“The Sun might look quiet at the first glance, but when we look in detail, we can see those miniature flares everywhere we look,” he says.

“These campfires are totally insignificant each by themselves, but summing up their effect all over the Sun, they might be the dominant contribution to the heating of the solar corona,” says Frédéric Auchère, Co-Principal Investigator of EUI.

A 'campfire', indicated by the white arrow, seen on the surface of the Sun. Credit: Solar Orbiter/EUI Team/ESA & NASA; CSL, IAS, MPS, PMOD/WRC, ROB, UCL/MSSL
A ‘campfire’, indicated by the white arrow, seen on the surface of the Sun. Credit: Solar Orbiter/EUI Team/ESA & NASA; CSL, IAS, MPS, PMOD/WRC, ROB, UCL/MSSL

Capturing solar flares

“Right now, we are in the part of the 11-year solar cycle when the Sun is very quiet,” says Sami Solanki, Principal Investigator of Solar Orbiter’s Polarimetric and Helioseismic Imager (PHI) instrument.

For more on this, read Lucie Green’s guide Understanding the Sun: the science of the solar cycle.

“But because Solar Orbiter is at a different angle to the Sun than Earth, we could actually see one active region that wasn’t observable from Earth. That is a first. We have never been able to measure the magnetic field at the back of the Sun.”

The PHI measures the magnetic field lines on the surface of the Sun and can monitor active regions with strong magnetic fields that may produce solar flares.

During a solar flare, a burst of energetic particles emanates from the Sun into surrounding space.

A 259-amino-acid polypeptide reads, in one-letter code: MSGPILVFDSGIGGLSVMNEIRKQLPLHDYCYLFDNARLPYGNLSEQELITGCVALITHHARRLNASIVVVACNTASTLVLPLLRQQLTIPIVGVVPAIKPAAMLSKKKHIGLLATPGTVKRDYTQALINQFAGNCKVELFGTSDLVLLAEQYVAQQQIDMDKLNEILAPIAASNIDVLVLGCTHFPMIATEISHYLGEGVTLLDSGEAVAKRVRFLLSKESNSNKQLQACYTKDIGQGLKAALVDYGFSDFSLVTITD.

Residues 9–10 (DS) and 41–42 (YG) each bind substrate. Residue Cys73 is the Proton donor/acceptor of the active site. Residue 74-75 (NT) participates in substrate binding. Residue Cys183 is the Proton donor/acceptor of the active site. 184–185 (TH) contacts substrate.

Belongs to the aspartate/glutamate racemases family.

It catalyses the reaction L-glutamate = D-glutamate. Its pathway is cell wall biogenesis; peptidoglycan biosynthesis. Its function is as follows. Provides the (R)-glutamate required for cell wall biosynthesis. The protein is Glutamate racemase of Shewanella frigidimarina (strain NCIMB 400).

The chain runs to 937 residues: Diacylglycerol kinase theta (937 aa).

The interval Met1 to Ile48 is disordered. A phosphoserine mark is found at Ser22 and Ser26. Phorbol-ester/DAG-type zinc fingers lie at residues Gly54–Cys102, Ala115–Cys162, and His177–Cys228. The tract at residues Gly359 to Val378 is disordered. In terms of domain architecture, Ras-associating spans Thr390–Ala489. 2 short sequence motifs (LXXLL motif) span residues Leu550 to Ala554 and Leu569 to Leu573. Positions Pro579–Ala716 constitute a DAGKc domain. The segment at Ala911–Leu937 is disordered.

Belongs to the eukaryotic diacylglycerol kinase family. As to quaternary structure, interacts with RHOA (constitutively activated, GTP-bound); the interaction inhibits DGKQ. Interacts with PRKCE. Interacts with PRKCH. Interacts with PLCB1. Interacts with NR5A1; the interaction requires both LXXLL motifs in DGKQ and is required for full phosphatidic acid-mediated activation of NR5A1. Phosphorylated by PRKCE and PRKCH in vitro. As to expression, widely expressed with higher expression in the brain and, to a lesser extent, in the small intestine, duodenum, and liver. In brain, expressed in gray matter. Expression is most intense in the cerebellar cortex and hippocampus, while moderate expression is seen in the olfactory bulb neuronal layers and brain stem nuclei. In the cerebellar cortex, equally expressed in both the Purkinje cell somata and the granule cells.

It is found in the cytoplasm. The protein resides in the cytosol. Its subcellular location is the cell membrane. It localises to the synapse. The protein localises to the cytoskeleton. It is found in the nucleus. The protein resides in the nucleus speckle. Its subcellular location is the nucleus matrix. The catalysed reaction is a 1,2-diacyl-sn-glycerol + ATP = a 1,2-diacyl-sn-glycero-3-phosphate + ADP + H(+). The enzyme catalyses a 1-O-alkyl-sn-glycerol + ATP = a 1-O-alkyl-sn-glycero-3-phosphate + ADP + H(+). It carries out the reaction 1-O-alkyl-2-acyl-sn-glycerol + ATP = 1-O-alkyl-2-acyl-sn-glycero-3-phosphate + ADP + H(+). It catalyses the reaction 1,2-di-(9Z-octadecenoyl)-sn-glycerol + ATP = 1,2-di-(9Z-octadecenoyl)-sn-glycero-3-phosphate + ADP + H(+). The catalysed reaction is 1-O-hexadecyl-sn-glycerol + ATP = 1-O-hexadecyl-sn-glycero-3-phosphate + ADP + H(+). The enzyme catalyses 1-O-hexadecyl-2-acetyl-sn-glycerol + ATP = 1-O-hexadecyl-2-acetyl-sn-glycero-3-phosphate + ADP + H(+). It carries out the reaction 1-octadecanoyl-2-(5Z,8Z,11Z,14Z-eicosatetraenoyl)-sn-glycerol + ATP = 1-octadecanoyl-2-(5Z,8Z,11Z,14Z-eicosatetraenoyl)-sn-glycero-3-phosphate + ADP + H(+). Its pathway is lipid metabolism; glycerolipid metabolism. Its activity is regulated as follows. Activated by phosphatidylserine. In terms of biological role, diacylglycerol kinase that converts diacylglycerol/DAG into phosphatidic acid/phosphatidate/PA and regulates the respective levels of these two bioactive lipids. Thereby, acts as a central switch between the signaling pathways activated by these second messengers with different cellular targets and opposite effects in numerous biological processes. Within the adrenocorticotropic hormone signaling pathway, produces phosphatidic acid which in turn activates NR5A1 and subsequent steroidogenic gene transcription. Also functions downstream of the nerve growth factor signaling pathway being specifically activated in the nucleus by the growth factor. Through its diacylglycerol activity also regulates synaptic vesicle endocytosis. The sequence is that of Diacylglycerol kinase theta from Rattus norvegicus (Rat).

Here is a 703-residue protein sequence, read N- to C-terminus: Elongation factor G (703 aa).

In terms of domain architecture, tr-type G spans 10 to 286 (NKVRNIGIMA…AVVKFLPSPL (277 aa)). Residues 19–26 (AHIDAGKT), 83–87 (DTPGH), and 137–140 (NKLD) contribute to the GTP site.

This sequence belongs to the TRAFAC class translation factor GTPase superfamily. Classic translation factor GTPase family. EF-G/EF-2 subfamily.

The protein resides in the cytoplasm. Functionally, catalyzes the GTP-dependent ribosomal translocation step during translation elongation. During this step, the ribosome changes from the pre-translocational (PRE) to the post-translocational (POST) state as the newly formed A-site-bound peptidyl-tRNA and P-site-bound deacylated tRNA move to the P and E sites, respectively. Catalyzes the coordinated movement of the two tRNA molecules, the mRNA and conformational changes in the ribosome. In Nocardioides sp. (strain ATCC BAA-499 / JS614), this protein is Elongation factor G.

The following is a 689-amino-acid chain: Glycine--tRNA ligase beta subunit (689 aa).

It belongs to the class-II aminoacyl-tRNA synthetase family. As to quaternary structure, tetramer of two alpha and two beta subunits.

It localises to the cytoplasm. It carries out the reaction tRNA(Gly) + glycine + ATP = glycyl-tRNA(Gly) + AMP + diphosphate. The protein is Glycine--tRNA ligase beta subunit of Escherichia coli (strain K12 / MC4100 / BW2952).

These can even impact on life on Earth, interacting with our planet’s magnetosphere and disrupting power grids and telecoms.

On 28 May, Solar Orbiter's Polarimetric and Helioseismic Imager captured this view, known as a 'magnetogram', spanning an area 200,000 x 200,000km on the surface of the Sun. The small structures are regions of north and south polarities.
On 28 May, Solar Orbiter’s Polarimetric and Helioseismic Imager captured this view, known as a ‘magnetogram’, spanning an area 200,000 x 200,000km on the surface of the Sun. The small structures are regions of north and south polarities.

Analysing the solar wind

Solar Orbiters instruments are also able to analyse and characterise the solar wind as it passes the spacecraft, in situ.

““Using this information, we can estimate where on the Sun that particular part of the solar wind was emitted, and then use the full instrument set of the mission to reveal and understand the physical processes operating in the different regions on the Sun which lead to solar wind formation,” says Christopher Owen, Principal Investigator of the orbiter’s Solar Wind Analyser.

“We are all really excited about these first images – but this is just the beginning.

“Solar Orbiter has started a grand tour of the inner Solar System, and will get much closer to the Sun within less than two years. Ultimately, it will get as close as 42 million km, which is almost a quarter of the distance from Sun to Earth.”

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Iain Todd is BBC Sky at Night Magazine’s Staff Writer.